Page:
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Edited by Lynn K. Mytelka and Grant Boyle

Making Choices about Hydrogen: Transport Issues for Developing Countries

Making Choices about Hydrogen: Transport Issues for Developing Countries

Making Choices about Hydrogen: Transport Issues for Developing Countries
Edited by Lynn K. Mytelka and Grant Boyle

336 pages; paper; US$36.00
September 2008

Table of Contents

Sample Chapter

Since the mid-1990s, the emergence of a hydrogen economy and the speed with which it will arrive have been vigorously debated. The debate has mainly been carried on among policymakers as well as oil and gas, automobile, fuel-cell and renewable energy firms in the countries of the North, where policies and the technological competences and competitive practices of firms have played a central role in shaping both the debate and the direction of technological change during this period. For developing countries, the current debate highlights the uncertainties involved in making choices about hydrogen and fuel cells in planning the development of their transport sector.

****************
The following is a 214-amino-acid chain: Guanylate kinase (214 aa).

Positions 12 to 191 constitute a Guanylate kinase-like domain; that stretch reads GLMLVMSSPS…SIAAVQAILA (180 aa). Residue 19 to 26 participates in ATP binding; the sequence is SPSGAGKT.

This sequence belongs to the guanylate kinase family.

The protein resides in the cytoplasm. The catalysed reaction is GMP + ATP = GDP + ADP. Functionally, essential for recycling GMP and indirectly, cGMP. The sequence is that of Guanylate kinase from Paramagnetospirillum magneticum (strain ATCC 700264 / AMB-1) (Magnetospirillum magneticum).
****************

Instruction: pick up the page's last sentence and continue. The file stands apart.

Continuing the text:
As a disruptive technology, dominant designs for the production, storage and distribution of hydrogen have not yet been established. Nor have performance characteristics been achieved that would make hydrogen proton-exchange-membrane fuel cells competitive with the existing combustion engine. Yet, costs are coming down and the efficiency and durability of hydrogen fuel cells (HFCs) are improving. How to deal with competing arguments that push the hydrogen economy into the longer term (2050) and those that place its advent in a shorter-term perspective (2020) is one key issue for developing countries today as they explore their options for the design of national energy, environment and transport policies.

Lynn K. Mytelka is a Professorial Fellow at UNU-MERIT in Maastricht, where she is Director of the Hydrogen Fuel Cell Project, and a Distinguished Research Professor at Carleton University in Ottawa, Canada. She formerly served as Director of UNU-INTECH.

Grant Boyle conducted policy research on energy and the environment at UNU-IAS in Yokohama, Japan, before serving as Associate Project Coordinator of the UNU HFC Project from 2004 through 2006. He is currently completing a law degree at Osgoode Hall Law School in Toronto, Canada.

Table of contents

Part I: Hydrogen and fuel cells – An ongoing debate

Part II: Making choices about hydrogen for sustainable transport

Part III: Hydrogen fuel cells and the global automobile industry

Part IV: Strategies and roadmaps


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